Five Ways You Might Be Harming Your Relationship

Published on January 17, 2023

When people date, they usually put their best foot forward. They want to be liked back. Dopamine, the neurotransmitter that is linked to reward, is high. This leads to feeling euphoria and excitement to see the other person. However, over time the excitement fades, and complacency can settle in. Excitement, like stress, can only last so long in our body before our body comes down or crashes. Romance can feel like that as well. If you notice that your partner has been pulling away from you, here are some things that might be harming your relationship.

  1. Being critical of your partner can make them feel like they are walking on eggshells around you. The criticism begins to get old, and resentment builds. Your partner might also internalize the criticism, making them feel insecure. Criticism is a fast way to destroy attraction.
  2. Lashing out – Screaming, yelling, or throwing things is an excellent way to scare your partner. When people are frightened, they go into fight, flight, freeze, or fawn. Your partner should respect you rather than fear you. According to John Gottman, contempt is the number one relationship killer. If you can not control your reactions, it is an excellent time to speak to someone. It is possible that lashing out is a symptom of trauma or stress.
  3. Smothering – Smothering or being too clingy can make your partner feel trapped. When people feel like they can’t breathe around you, they will find an exit. Smothering can come out of insecurity or an anxious attachment style.
  4. Controlling your partner is a good way to get them to pull away from you. Control can look like isolating someone from friends and family. Controlling who your partner speaks to, what they eat, what they wear, and how much money they can spend are all signs of emotional abuse.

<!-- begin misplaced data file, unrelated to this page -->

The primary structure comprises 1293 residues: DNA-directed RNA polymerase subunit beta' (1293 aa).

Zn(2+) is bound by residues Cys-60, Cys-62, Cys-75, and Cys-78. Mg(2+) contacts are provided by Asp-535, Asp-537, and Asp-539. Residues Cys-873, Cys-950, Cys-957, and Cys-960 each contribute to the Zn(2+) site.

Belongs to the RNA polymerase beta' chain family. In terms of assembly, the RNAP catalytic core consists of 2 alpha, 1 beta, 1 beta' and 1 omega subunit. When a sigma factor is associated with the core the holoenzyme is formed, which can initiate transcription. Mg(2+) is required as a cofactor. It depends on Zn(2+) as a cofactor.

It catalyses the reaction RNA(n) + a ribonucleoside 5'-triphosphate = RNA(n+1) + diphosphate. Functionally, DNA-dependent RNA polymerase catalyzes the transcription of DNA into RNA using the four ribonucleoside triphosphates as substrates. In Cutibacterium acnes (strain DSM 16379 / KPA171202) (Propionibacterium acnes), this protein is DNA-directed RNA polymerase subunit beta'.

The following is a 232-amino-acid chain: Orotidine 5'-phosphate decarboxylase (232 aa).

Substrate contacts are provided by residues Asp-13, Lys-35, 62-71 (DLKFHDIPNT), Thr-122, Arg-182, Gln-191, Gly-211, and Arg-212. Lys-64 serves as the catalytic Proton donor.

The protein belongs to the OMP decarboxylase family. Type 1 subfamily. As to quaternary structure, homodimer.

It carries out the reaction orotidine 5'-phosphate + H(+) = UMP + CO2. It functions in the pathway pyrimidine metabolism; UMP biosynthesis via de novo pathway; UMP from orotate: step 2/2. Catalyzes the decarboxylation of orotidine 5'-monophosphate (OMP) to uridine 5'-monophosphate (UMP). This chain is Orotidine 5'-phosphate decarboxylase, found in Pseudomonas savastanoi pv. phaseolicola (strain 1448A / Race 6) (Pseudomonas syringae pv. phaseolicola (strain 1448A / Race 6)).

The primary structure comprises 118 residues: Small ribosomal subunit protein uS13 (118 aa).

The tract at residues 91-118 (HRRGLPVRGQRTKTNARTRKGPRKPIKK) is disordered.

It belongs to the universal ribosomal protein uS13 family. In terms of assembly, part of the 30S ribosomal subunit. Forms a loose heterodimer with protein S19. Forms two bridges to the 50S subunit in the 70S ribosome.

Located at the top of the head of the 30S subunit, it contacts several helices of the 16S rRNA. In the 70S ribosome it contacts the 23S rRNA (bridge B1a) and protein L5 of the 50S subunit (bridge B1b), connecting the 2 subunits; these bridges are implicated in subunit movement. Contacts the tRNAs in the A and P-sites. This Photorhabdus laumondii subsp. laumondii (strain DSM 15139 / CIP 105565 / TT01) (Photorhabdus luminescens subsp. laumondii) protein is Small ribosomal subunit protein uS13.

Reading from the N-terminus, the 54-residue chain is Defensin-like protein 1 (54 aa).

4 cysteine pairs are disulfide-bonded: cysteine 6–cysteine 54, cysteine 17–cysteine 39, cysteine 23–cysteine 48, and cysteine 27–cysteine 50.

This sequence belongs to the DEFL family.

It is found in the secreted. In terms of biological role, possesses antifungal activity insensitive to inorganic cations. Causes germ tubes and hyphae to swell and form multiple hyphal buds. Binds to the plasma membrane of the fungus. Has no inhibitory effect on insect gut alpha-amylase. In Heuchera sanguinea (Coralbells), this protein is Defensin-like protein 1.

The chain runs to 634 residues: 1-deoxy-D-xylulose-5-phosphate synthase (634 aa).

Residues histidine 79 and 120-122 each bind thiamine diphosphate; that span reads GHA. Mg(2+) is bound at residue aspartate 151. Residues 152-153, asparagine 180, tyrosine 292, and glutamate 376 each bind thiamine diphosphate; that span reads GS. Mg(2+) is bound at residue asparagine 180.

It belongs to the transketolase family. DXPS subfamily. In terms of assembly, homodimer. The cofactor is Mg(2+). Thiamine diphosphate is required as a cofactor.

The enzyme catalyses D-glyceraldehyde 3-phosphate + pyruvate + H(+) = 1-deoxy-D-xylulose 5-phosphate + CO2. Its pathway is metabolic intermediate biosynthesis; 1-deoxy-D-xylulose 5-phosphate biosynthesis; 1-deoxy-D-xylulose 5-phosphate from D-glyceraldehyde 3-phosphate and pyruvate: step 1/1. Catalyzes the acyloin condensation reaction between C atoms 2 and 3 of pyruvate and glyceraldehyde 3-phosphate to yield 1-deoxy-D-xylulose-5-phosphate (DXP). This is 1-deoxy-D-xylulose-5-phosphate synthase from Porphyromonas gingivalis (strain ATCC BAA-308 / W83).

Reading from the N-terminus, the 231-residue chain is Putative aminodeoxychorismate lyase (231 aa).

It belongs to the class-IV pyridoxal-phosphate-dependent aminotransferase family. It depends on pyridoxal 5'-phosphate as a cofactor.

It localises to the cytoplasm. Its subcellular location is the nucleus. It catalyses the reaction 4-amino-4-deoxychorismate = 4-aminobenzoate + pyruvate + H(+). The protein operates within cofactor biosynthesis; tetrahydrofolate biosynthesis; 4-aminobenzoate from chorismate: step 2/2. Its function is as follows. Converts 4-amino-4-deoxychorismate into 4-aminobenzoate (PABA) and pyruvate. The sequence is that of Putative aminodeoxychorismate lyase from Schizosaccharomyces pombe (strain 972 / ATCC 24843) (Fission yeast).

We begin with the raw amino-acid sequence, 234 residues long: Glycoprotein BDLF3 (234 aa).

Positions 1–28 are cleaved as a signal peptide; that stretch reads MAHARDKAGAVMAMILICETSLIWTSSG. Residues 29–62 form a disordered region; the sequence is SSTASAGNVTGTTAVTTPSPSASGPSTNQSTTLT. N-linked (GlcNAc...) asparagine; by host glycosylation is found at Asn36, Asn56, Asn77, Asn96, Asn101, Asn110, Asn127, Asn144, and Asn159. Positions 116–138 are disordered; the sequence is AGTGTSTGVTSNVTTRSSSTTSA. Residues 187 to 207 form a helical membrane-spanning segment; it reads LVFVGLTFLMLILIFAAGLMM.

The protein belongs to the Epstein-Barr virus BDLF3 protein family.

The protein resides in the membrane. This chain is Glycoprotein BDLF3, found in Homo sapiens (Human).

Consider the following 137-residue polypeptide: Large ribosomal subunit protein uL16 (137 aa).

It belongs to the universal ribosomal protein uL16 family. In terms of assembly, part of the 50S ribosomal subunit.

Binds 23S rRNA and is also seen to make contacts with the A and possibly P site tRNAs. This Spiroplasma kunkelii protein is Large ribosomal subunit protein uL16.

5. Jealousy – everyone experiences jealousy from time to time. However, extreme jealousy can turn into controlling and abusive behaviors. Jealousy can also be a sign of insecurity or attachment anxiety. Of course, if you are flirting with others or cheating, then jealousy is normal. Flirting and cheating is an excellent way to get your partner to leave you.

If you are struggling in your relationship, reach out. I would love to help you overcome these challenges.  Email

Category(s):Anxiety, Attachment Issues, Couple Counseling, Ending a relationship issues, Marital Counseling, Relationships & Marriage

Written by:

Dr Monica Borschel

Welcome! My passion is to help you find inner peace and emotional comfort within yourself and your relationships.

As social creatures, our relationships significantly shape our happiness, well-being, and sense of self-worth. Unfortunately, many of us have experienced relationship-related traumas, which can leave us with emotional scars that require recovery.

Attachment traumas, such as divorce, break-ups, infidelity, neglect, and abuse, can be challenging. As an expert in attachment, loss, and trauma, I have spent many years studying how attachment styles can shift with loss and trauma.

I have seen how healthy relationships can lead to secure attachment and how insecure attachment can create turmoil in our lives. I aim to guide you toward cultivating healthy relationships with yourself, your children, your co-parent, and your romantic partner.

I can help you develop new attachment strategies that will allow you to form deeper connections and bonds with those around you. And, if you have children, I can also assist you in establishing secure attachments with both parents, which can be especially helpful in cases of separation or divorce.

I am originally from Salt Lake City, Utah, where I completed my Bachelor of Science in Psychology at The University of Utah. From there, I moved to New York City, earning my Master’s in Clinical Psychology from Columbia University. I then pursued my Doctorate in Social Work and Social Administration at the University of Hong Kong. I lived and worked in Hong Kong as a practicing Clinical Psychologist from 2010-2020. I reside in California and am pursuing my Doctorate in Psychology (PsyD) at California Southern University. My training and qualifications include certifications in Brainspotting and High Conflict Coaching.

These tools, combined with my extensive knowledge and experience in the field, enable me to offer you the guidance and support you need to recover from past traumas and build healthy relationships.

My approach to therapy is empathetic, supportive, and tailored to your unique needs. Every person can grow, and thrive. I am committed to helping you achieve your goals. So, whether you are struggling with relationship issues, divorce, abuse, attachment traumas, or other challenges, I am here to help you find the peace and comfort you deserve.

Email me at or call the MindnLife Clinic at 852 2521 4668